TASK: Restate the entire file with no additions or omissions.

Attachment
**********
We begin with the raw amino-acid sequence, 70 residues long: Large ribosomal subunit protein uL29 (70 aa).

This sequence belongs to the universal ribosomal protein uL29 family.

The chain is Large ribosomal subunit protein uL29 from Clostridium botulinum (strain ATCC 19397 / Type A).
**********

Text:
We begin with the raw amino-acid sequence, 70 residues long: Large ribosomal subunit protein uL29 (70 aa).

This sequence belongs to the universal ribosomal protein uL29 family.

The chain is Large ribosomal subunit protein uL29 from Clostridium botulinum (strain ATCC 19397 / Type A).